Monday, 30 October 2023, 10:45
Not suitable for those who are afraid of heights. This is the only drawback to the famous El Caminito del Rey, today considered an icon of inland tourism in Malaga province.
This vertiginous walkway, attached to the rock face, crosses the natural landscape of the Desfiladero de los Gaitanes. Through this impressive karst gorge, located between the Guadalhorce, Conde del Guadalhorce and Guadalteba reservoirs, this path had to be rebuilt for tourist use, as in recent decades its condition had deteriorated, making it unsafe to use.
It was built at the beginning of the last century as a walkway for workers building the Conde del Guadalhorce dam, although its name comes from the official visit by King Alfonso XIII in 1921. It reopened as a tourist attraction at the end of March 2015, and since then has been one of the iconic attractions of the province of Malaga, as it offers a spectacular view of this limestone gorge from inside.
The new footpath has been built just above the original one, with wooden boards fixed to the rock face with metal anchors; in some sections a glass floor has been included so that the gorge and the original path can be observed. The renovation of the path, the bridge and the surrounding area makes this this a safe route to be followed entirely on foot.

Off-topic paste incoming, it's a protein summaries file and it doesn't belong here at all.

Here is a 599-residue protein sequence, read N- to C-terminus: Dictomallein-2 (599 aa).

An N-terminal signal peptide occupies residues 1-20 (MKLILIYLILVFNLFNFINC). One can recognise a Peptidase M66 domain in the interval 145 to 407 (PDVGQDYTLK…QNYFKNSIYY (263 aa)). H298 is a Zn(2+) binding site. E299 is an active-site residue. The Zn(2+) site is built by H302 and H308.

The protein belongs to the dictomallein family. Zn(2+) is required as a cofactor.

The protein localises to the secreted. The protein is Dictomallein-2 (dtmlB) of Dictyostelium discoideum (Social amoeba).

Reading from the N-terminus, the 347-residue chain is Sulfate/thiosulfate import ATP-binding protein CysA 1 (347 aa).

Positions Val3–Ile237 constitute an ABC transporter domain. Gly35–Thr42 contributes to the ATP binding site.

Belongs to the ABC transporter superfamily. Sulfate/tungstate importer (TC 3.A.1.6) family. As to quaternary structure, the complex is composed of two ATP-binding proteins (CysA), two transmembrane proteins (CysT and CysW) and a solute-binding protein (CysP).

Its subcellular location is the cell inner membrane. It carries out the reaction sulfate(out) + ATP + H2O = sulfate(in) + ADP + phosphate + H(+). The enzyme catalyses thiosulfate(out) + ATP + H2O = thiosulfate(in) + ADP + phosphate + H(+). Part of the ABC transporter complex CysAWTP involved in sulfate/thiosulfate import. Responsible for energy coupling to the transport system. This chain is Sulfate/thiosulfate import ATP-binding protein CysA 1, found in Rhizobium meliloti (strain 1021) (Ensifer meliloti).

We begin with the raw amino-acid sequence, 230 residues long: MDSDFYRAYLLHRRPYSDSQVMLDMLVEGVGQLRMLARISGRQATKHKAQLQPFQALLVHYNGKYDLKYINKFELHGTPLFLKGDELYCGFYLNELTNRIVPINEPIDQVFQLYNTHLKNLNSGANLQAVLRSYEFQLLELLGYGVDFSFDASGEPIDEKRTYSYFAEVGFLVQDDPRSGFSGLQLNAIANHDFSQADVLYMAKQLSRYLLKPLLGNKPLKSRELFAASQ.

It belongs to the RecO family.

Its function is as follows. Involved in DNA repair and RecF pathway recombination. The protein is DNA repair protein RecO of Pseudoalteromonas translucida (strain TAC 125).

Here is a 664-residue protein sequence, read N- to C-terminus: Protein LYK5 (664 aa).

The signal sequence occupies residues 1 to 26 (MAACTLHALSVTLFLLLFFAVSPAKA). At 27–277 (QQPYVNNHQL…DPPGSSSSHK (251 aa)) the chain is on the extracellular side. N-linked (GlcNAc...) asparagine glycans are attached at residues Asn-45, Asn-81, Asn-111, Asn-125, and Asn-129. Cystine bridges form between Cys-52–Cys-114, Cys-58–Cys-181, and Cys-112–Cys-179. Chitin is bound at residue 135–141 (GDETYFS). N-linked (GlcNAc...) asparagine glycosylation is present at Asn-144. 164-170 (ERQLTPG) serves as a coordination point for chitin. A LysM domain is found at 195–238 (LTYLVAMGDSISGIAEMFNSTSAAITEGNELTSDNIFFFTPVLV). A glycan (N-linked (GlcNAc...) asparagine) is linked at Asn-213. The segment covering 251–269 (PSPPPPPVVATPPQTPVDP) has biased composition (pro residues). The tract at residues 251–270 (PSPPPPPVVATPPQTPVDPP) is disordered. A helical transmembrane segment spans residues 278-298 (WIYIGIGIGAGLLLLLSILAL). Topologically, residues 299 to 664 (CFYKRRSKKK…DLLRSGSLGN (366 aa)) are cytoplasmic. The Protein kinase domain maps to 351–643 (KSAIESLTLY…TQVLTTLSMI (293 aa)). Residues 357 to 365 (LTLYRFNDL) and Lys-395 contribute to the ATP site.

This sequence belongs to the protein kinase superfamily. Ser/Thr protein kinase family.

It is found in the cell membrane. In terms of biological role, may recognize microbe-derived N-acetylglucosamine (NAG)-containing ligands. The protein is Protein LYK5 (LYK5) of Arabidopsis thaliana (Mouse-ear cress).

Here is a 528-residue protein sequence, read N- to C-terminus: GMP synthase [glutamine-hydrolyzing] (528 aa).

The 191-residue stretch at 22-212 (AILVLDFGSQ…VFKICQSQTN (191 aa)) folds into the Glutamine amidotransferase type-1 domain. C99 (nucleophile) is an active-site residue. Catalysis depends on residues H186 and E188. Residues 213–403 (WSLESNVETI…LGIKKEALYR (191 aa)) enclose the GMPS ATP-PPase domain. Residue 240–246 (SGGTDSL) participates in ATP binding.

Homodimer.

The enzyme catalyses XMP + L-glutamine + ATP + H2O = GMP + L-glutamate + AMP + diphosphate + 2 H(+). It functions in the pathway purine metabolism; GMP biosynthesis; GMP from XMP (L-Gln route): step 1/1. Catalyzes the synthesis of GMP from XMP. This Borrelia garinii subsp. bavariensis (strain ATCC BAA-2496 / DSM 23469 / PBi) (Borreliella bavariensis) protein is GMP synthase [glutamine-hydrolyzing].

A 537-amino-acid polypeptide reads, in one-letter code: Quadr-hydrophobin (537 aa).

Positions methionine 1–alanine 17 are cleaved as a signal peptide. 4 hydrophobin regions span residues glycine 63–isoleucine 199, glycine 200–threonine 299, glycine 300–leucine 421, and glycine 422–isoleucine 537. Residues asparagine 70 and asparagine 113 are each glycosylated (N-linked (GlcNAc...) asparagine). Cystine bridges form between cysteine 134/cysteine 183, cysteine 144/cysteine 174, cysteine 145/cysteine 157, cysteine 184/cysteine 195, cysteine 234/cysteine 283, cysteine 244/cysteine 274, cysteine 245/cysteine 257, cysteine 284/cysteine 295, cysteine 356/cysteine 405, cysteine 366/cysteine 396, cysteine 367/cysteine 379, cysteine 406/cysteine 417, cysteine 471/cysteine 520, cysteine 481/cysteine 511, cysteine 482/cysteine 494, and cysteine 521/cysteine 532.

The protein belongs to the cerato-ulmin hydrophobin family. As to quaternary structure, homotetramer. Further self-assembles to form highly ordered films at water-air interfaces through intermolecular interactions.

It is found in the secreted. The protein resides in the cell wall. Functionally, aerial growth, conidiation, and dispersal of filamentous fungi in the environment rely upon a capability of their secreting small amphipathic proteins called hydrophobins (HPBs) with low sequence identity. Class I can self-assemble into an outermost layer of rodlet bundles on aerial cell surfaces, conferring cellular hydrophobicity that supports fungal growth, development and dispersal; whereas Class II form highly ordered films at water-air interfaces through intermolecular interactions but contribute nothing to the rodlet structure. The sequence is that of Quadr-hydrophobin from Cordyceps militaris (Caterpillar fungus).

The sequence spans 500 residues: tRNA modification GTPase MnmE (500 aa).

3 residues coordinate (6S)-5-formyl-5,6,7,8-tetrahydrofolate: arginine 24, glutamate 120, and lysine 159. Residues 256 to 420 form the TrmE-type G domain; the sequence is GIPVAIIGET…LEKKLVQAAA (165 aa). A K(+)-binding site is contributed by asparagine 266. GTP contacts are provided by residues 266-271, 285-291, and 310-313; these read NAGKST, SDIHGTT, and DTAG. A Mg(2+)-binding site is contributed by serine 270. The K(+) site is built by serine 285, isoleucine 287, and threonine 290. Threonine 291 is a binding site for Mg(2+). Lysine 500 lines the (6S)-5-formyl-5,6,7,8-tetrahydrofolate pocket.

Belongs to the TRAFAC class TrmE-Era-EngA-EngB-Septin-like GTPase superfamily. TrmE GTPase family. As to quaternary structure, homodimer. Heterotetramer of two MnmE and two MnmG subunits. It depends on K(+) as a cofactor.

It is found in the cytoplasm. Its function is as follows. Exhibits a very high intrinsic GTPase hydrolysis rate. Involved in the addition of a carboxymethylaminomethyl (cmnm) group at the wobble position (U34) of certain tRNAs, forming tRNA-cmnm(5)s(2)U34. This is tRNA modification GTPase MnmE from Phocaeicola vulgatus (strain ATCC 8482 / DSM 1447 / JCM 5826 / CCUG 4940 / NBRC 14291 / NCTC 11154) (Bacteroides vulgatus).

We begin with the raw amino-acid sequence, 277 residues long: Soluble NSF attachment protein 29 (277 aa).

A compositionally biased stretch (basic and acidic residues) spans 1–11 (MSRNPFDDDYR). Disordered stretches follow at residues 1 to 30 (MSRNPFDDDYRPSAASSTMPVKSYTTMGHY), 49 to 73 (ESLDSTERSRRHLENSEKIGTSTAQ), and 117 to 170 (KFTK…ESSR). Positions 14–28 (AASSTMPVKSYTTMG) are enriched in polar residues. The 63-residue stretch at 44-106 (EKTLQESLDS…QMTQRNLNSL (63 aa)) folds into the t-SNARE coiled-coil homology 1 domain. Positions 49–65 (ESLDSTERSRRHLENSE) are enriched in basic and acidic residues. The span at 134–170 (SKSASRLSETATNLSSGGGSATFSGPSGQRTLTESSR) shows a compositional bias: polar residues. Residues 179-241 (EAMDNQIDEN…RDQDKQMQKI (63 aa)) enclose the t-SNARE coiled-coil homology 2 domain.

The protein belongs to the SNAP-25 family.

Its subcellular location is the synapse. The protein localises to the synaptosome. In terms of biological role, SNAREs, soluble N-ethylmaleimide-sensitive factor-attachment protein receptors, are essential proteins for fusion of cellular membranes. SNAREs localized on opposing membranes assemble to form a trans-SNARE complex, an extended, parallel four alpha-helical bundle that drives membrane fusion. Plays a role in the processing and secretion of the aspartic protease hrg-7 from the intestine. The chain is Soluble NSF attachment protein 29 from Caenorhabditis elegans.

The rebuilding works on the Caminito del Rey were carried out using a similar technique to that used by the employees of the original Sociedad Hidroeléctrica del Chorro. In fact, the workers had to hang from the wall of the gorge to install the wooden planks and fix them to the rock. The company awarded the contract for the work also had to use helicopters to move the materials to areas that were difficult to access and to remove rubble and rubbish from the areas where the work was to be carried out.
The Desfiladero de los Gaitanes is one of the most important geological jewels of the Iberian Peninsula. It is an impressive gorge opened by the River Guadalhorce as it passes through this rocky complex, located in the Sierra de Huma. This impressive canyon reaches a height of up to 300 metres and a width of less than ten metres.
Its protection as a natural beauty spot is due to its extraordinary geomorphological interest and the presence of interesting fauna, including the griffon vulture. In its surroundings, you can also see birds of prey such as the peregrine falcon, the eagle owl or the Bonelli's eagle, as well as birds typical of wetlands and rivers, such as the cormorant or the kingfisher. This interesting ecological space covers an area of more than two thousand hectares.
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